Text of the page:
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Thanks for the party

By Staff
To the thousands of people who came to Washington’s waterfront and joined in the city’s Independence Day celebration, thanks for coming.
To the handful of organizers, sponsors and volunteers who helped plan the Fourth of July bash, thanks for your efforts that resulted in a memorial July 4 observance. Without your commitment, dedication and sweat, the event would have been less than memorable.
The celebration didn’t just happen. Weeks, if not months, of preparations preceded the birthday bash for the nation. Someone had to make the arrangements for the boat-decorating contest, watermelon-eating contest, watermelon-seed spitting contest, jalapeno-eating contest and raft race. Someone had to register contest participants. Someone had to judge the contests. Someone had to slice the watermelons. Someone had to determine how far those seeds were spit.
Many of the celebration’s sponsors, volunteers and organizers are among the people who bring events such as Smoke on the Water, the East Carolina Wildlife Arts Festival and N.C. Decoy Carving Championships and Music in the Streets to downtown Washington. They do it because they realize those events are good for the city. Events — festivals, athletic tournaments, conferences or antique-car enthusiasts gathering to display their vehicles — that bring people to Washington play a role in improving the city.
People who come to these events, especially those events that last for two or more days, spend money with local shopkeepers, at restaurants, at lodging establishments, grocery stores, gas stations and other business ventures. Such events allow people such as Lindsey and Leslie Cahoon of Bath to earn a living. The Cahoons, owners of Carolina Catch, a crab business, operate Carolina Catch Too, from which they sell seafood.
They sold their crabcake sandwiches, shrimpcake sandwiches and softshell crab sandwiches at the Summer Festival and Fourth of July celebration. Festivals and similar events in Washington provide them opportunities to grow their business.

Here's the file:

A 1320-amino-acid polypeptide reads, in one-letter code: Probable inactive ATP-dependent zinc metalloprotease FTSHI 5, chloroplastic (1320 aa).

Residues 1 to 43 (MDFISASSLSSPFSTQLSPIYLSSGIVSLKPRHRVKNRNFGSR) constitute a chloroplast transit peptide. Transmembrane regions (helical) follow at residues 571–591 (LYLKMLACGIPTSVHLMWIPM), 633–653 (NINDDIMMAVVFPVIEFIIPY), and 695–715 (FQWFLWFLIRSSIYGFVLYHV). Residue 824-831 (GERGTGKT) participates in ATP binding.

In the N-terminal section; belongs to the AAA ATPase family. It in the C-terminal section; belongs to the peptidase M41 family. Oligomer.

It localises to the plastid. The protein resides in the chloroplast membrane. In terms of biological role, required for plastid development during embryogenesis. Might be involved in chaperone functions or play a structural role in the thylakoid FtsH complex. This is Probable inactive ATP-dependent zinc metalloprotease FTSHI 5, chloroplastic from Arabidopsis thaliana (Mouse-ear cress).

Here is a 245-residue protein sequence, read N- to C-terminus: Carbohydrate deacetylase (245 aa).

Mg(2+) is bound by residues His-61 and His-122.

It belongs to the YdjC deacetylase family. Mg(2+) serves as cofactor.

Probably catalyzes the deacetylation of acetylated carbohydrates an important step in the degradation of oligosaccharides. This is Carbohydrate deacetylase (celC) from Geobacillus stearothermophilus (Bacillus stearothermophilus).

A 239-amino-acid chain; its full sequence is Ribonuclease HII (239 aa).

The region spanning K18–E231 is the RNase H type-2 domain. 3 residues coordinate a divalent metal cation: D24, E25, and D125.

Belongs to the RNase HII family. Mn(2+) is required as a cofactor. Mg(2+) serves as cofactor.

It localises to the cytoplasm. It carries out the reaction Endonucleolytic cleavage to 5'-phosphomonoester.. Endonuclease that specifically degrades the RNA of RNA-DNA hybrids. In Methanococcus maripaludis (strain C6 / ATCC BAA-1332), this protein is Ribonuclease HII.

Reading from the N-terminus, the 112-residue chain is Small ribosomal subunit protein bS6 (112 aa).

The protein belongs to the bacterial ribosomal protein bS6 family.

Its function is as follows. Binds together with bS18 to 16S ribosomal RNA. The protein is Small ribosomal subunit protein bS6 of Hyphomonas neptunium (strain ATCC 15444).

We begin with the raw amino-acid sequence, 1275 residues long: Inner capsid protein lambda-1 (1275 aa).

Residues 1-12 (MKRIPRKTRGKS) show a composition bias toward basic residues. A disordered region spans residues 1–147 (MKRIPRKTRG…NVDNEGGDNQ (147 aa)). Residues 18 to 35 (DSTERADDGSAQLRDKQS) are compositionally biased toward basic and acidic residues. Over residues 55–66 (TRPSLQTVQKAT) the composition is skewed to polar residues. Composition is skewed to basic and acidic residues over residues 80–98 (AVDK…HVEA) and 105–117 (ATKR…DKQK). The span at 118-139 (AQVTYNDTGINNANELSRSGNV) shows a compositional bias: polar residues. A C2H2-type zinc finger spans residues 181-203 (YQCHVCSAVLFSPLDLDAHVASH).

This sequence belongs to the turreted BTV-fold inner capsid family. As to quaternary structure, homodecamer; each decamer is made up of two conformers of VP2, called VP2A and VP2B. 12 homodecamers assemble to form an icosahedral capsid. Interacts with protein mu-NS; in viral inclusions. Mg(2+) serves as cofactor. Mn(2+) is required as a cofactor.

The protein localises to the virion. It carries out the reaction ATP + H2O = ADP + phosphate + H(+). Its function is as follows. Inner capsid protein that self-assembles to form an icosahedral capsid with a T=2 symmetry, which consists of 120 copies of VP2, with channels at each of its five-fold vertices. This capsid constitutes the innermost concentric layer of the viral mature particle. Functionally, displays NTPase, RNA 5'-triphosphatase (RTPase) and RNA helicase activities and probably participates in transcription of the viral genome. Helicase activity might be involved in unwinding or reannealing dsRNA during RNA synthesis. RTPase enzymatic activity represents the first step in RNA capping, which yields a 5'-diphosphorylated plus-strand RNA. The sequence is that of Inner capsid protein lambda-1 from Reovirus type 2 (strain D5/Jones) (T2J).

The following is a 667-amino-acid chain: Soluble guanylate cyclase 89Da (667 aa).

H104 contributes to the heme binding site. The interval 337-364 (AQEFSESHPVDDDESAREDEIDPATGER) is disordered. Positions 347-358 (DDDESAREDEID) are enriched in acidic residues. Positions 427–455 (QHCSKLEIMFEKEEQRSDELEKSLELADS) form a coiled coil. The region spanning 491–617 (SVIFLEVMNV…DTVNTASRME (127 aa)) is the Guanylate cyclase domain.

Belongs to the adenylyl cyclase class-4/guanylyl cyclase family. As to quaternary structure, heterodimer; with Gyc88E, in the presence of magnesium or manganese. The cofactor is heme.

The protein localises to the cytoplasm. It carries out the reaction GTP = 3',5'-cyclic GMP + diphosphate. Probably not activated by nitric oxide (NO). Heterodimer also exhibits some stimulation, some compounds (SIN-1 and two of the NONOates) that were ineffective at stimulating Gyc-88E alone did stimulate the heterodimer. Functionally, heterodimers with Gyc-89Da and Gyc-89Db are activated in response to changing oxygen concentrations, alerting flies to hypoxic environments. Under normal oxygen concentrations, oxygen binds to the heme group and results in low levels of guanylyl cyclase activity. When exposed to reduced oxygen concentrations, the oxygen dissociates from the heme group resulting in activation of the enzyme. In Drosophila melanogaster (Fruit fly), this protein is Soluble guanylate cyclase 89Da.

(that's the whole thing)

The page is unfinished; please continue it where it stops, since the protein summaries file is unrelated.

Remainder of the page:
As tourism continues to grow and become even a more important element in the area’s economy, making Washington a place for people to come and enjoy themselves make sense. There’s no doubt organizers of the city’s Fourth of July party did so for patriotic reasons. But there’s no law that says you can’t throw an Independence Day observance for patriotic and economic reasons.
But more than just money, such celebrations provide opportunities for people to come together to socialize with old friends, make new friends and take in sights such as adults eating watermelons without using their hands, children squealing with delight while riding along in homemade rafts and people tapping their feet while listening to gospel music.
The July 4 celebration in the city looks like it will get bigger and better in the coming years. Just remember that it’s the handful of sponsors, organizers and volunteers who will make it bigger and better. There’s no doubt they would welcome more people to help them with next year’s observance.
Thank them and give them a helping hand. It’s the American thing to do.